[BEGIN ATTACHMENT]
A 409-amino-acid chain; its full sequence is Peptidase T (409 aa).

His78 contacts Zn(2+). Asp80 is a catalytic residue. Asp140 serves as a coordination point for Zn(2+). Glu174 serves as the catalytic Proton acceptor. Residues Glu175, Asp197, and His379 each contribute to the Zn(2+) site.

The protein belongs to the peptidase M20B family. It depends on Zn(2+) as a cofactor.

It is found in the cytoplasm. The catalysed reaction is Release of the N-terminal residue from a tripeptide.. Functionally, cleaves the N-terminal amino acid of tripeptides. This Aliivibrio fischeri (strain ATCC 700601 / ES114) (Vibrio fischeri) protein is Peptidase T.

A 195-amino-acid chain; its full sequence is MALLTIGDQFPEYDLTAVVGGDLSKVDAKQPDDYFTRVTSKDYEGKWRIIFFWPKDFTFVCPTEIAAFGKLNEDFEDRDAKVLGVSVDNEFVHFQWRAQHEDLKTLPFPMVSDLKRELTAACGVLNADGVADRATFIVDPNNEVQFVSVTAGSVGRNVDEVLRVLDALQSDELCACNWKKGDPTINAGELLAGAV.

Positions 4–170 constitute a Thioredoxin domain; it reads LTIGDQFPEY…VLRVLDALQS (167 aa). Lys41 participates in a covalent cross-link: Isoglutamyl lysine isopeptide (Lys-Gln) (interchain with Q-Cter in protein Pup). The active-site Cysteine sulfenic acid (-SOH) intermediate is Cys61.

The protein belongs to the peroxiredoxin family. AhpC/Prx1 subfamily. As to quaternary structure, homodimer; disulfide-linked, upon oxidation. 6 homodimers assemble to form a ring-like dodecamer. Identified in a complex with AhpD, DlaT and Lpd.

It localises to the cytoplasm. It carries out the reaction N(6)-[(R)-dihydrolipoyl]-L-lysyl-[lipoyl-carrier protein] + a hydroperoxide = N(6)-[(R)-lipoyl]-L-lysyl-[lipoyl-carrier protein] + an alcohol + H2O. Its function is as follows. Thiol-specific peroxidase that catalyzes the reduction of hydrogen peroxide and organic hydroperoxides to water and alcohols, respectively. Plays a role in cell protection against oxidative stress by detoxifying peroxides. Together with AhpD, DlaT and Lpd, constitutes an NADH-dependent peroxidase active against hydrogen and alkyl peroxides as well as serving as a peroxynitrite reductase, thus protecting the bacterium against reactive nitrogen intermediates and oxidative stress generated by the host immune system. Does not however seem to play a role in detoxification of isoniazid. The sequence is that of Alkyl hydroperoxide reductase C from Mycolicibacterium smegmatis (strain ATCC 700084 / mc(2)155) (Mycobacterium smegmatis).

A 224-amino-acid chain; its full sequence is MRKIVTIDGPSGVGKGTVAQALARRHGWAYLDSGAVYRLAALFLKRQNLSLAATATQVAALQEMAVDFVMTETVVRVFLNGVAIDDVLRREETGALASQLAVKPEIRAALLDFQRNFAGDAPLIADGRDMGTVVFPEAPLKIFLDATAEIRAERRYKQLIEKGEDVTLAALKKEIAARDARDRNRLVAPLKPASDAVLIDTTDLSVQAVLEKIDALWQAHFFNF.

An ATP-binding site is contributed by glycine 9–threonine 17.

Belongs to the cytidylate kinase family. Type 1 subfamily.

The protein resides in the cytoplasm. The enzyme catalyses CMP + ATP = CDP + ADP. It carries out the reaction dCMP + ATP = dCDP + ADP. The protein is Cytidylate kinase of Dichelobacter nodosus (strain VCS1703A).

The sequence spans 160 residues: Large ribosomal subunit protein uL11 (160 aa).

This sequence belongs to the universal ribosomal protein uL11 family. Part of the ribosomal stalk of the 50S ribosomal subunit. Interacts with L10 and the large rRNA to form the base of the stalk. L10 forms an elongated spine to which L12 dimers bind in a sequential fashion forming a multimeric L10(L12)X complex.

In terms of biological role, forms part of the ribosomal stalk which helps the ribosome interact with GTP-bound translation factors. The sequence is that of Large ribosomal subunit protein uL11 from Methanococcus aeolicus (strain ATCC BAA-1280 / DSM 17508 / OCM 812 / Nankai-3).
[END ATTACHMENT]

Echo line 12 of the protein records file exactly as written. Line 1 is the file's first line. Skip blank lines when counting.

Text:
The protein resides in the cytoplasm. The enzyme catalyses CMP + ATP = CDP + ADP. It carries out the reaction dCMP + ATP = dCDP + ADP. The protein is Cytidylate kinase of Dichelobacter nodosus (strain VCS1703A).